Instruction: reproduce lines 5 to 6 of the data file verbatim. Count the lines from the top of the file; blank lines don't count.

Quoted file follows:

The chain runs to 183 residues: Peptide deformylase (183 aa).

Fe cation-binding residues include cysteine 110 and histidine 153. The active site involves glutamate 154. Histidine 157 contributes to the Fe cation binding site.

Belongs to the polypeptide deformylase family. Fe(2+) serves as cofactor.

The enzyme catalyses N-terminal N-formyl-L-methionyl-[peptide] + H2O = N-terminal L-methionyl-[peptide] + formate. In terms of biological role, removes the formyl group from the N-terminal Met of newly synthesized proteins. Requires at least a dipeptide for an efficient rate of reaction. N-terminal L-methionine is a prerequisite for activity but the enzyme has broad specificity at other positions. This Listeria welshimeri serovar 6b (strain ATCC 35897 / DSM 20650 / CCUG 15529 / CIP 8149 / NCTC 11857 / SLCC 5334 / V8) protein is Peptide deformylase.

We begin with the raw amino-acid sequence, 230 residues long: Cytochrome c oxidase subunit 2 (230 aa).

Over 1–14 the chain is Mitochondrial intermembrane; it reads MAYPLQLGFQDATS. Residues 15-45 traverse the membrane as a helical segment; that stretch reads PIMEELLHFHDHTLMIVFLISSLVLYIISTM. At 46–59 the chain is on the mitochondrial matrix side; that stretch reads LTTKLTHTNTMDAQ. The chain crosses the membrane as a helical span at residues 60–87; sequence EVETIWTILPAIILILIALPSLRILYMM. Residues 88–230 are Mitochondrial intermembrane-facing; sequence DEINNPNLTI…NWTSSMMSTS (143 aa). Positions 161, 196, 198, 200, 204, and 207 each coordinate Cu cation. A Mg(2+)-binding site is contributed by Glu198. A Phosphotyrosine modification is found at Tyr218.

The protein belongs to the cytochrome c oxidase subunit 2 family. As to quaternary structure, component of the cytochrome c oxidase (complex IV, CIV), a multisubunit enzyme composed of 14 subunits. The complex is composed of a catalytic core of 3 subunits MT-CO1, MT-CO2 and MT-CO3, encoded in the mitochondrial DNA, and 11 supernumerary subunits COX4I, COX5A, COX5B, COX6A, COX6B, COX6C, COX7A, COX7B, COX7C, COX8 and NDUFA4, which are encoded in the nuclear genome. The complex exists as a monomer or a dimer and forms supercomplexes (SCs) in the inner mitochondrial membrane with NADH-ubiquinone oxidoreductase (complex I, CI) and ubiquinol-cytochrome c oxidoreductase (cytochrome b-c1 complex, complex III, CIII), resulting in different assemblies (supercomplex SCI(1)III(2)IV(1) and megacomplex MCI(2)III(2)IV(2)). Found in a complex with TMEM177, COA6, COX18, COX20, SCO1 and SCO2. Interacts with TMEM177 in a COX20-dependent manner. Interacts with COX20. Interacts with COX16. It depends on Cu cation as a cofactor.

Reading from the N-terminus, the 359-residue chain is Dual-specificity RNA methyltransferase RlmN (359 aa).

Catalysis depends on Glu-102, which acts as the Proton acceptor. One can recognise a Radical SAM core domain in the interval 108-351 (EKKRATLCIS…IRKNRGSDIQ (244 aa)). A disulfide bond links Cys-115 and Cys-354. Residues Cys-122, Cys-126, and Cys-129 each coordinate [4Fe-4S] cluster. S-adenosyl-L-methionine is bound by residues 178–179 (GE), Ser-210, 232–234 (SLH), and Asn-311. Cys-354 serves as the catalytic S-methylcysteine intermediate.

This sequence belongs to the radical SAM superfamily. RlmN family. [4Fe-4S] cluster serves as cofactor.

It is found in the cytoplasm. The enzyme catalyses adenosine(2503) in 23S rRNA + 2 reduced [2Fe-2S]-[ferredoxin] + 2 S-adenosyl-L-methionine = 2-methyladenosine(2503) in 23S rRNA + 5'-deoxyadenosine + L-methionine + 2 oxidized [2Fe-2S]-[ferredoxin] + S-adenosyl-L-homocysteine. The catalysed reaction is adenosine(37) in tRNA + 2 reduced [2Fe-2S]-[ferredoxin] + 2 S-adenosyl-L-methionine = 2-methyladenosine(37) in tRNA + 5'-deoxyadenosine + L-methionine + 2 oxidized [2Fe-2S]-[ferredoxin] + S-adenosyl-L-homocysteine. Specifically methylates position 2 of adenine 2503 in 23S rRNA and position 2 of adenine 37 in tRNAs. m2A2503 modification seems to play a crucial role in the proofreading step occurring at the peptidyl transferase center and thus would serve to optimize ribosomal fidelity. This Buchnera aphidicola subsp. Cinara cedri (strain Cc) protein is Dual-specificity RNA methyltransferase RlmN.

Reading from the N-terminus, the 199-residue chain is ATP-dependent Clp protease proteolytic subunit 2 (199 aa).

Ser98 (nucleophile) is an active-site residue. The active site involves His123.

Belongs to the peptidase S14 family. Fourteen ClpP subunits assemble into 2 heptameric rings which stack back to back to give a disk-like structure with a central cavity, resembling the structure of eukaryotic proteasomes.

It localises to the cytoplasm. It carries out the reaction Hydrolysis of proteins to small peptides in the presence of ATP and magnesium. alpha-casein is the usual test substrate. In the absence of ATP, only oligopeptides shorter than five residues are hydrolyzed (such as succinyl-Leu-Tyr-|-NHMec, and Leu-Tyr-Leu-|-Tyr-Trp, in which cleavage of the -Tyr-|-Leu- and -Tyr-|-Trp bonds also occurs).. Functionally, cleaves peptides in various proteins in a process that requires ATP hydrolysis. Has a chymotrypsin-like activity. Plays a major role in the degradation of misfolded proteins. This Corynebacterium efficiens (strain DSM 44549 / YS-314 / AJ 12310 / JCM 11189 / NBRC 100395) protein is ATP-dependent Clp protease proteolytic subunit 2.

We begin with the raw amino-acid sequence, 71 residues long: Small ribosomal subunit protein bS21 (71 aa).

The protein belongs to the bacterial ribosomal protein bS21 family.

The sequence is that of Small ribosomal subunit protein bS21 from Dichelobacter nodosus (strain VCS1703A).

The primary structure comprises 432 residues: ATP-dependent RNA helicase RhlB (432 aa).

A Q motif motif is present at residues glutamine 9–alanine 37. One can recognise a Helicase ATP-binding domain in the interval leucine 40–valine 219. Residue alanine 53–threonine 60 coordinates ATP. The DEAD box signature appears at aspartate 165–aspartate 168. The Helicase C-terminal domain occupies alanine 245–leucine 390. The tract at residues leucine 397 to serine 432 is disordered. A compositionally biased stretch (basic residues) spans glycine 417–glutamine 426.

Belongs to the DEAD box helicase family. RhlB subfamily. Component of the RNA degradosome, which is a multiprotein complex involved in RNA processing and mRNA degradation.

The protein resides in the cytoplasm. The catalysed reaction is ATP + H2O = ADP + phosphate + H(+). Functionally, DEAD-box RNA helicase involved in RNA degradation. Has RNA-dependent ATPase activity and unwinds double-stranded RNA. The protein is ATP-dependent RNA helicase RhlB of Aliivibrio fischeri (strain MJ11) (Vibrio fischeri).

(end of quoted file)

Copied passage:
We begin with the raw amino-acid sequence, 230 residues long: Cytochrome c oxidase subunit 2 (230 aa).

Over 1–14 the chain is Mitochondrial intermembrane; it reads MAYPLQLGFQDATS. Residues 15-45 traverse the membrane as a helical segment; that stretch reads PIMEELLHFHDHTLMIVFLISSLVLYIISTM. At 46–59 the chain is on the mitochondrial matrix side; that stretch reads LTTKLTHTNTMDAQ. The chain crosses the membrane as a helical span at residues 60–87; sequence EVETIWTILPAIILILIALPSLRILYMM. Residues 88–230 are Mitochondrial intermembrane-facing; sequence DEINNPNLTI…NWTSSMMSTS (143 aa). Positions 161, 196, 198, 200, 204, and 207 each coordinate Cu cation. A Mg(2+)-binding site is contributed by Glu198. A Phosphotyrosine modification is found at Tyr218.